Kenya, along with the other Eastern African countries has been encouraged to prioritise the creative economy and creative industries in their national development strategies. The creative sector has the potential to create jobs and trade opportunities as well as spur innovation for the bulging youth population; this was noted by several researchers, economists and experts in different fields.
HEVA and Hivos East Africa, alongside Forum Syd, UNDP , East Africa Trade and Investment Hub held the UNCTAD14 side event titled: ‘’Creative Economy Dialogues’. These high-level series of discussions focused on the contribution of the creative economy and industries towards the achievement of equitable, inclusive and sustainable development in Kenya and East Africa.
The creative sector offers tremendous opportunities in equitable development and securing livelihoods for the youth and women through trade, financing, investment and technology. Globalization and technological advancements have greatly benefitted the creative industries in developed nations. However, according to UNCTAD’s 2008 and 2010 global reports on the creative economy, developing countries are yet to harness this burgeoning potential due to — among several reasons — lack of an enabling policy and legal environment and limited access to finances for the growth of creative businesses. The UNCTAD reports further reveal that Africa’s share of the global creative economy stands at just less than 1% only, owing to underinvestment in these industries.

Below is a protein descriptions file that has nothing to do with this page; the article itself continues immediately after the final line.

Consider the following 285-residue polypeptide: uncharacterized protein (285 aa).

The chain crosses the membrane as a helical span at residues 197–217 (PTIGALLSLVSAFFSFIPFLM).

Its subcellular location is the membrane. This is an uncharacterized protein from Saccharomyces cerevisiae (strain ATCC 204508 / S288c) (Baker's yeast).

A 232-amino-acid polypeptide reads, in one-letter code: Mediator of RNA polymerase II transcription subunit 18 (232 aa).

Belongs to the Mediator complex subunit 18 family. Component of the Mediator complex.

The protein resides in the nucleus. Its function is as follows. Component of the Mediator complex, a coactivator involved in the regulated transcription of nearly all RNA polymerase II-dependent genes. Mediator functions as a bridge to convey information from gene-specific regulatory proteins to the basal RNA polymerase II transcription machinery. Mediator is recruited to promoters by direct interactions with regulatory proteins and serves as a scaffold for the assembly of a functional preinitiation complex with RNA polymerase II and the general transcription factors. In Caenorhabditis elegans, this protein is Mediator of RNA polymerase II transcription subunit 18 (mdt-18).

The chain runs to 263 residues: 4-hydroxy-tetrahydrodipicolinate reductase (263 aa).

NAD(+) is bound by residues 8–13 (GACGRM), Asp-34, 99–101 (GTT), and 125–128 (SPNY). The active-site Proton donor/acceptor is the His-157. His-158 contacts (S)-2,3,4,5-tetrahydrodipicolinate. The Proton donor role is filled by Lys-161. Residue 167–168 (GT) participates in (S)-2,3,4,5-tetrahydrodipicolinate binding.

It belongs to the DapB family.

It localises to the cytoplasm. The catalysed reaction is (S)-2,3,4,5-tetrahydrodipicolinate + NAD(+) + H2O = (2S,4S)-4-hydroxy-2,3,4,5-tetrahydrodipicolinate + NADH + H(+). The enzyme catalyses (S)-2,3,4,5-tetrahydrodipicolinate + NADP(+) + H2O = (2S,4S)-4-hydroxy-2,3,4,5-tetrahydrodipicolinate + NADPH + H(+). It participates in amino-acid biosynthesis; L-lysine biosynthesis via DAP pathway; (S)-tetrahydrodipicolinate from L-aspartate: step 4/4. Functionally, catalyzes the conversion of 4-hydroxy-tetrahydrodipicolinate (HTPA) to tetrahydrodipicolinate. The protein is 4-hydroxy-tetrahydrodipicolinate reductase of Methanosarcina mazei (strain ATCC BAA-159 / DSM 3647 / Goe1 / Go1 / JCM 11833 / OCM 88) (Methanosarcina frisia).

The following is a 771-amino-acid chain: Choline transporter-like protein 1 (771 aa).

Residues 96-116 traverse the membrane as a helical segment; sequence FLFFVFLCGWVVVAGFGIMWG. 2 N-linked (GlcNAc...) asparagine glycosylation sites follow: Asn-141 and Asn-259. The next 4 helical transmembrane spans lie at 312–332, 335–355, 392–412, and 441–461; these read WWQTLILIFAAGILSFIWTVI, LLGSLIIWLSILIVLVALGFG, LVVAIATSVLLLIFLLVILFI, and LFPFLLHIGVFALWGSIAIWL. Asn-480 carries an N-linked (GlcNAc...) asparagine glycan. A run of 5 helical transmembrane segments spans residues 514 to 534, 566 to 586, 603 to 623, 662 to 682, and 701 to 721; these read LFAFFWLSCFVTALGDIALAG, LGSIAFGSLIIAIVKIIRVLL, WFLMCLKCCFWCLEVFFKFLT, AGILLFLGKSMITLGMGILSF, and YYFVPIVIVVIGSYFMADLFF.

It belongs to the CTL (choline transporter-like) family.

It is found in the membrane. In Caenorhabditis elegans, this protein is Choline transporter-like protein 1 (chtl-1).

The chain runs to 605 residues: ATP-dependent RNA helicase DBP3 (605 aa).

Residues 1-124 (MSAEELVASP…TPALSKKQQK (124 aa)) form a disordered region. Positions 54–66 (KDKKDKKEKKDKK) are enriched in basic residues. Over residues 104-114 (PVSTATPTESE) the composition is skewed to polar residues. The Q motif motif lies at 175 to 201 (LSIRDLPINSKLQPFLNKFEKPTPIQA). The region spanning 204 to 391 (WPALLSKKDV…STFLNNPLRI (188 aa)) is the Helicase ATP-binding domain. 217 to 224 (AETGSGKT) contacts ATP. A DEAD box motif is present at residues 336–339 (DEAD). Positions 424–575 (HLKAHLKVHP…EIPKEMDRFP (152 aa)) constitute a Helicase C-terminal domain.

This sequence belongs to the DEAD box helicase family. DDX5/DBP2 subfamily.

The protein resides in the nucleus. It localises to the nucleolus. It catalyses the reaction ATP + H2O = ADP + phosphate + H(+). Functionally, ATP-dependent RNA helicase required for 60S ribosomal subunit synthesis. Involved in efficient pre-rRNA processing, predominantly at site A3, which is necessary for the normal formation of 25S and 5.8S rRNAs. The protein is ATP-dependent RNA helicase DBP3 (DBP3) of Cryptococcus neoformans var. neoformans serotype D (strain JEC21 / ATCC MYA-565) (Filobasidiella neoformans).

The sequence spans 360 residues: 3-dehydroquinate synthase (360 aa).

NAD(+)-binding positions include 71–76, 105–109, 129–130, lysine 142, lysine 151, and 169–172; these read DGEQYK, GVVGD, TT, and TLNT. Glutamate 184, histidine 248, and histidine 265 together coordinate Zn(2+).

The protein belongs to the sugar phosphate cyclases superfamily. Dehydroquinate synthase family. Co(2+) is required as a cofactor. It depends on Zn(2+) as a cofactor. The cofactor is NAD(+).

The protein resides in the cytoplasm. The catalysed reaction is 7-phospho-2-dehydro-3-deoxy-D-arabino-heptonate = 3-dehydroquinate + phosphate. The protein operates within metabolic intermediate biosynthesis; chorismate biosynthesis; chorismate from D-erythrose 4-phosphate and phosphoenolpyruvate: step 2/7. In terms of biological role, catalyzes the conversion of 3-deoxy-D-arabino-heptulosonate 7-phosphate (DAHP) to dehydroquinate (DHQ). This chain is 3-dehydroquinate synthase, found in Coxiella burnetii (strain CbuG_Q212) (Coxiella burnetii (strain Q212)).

Speaking during the panel discussions, Mendi Njonjo, Hivos East Africa’s regional director, said, “The creative economy and cultural industries are an inspiration towards new forms of working. These spaces (whether physical and virtual) need to be sustainable and safe in order to stimulate creative and digital activism. Since 2011, Hivos has supported over 30 creative organizations in Kenya, Uganda and Tanzania with grants of 4 million euros to invest in creative expression for cultural activism, promotion of transparency and accountability in government and improvement of sustainability in the cultural sector in the region.”
According to HEVA’s Managing Partner, George Gachara, the creative sector lacks adequate commercial financing services that will enable creatives to access domestic, regional and international markets. “In order to increase the competitiveness of creative products in the domestic market, HEVA has invested purposefully in sourcing, product support and facilitating technologies to retail and market creation strategies,” he said.
In Kenya, the creative industry accounts for an estimated 5.3% of the national GDP (Kenya Copyright Board, 2013). This is equivalent to KES 182 billion of Kenya’s 3.4 trillion national GDP. With critical strategic support, the creative economy has the potential to contribute 10% of Kenya’s GDP within the next decade.
Hivos East Africa’s 2015 report on the status of the creative economy in East Africa recommended a holistic approach bringing together the government, the private sector, the media, development partners and industry players to contribute to a vibrant and creative and cultural industry in East Africa.
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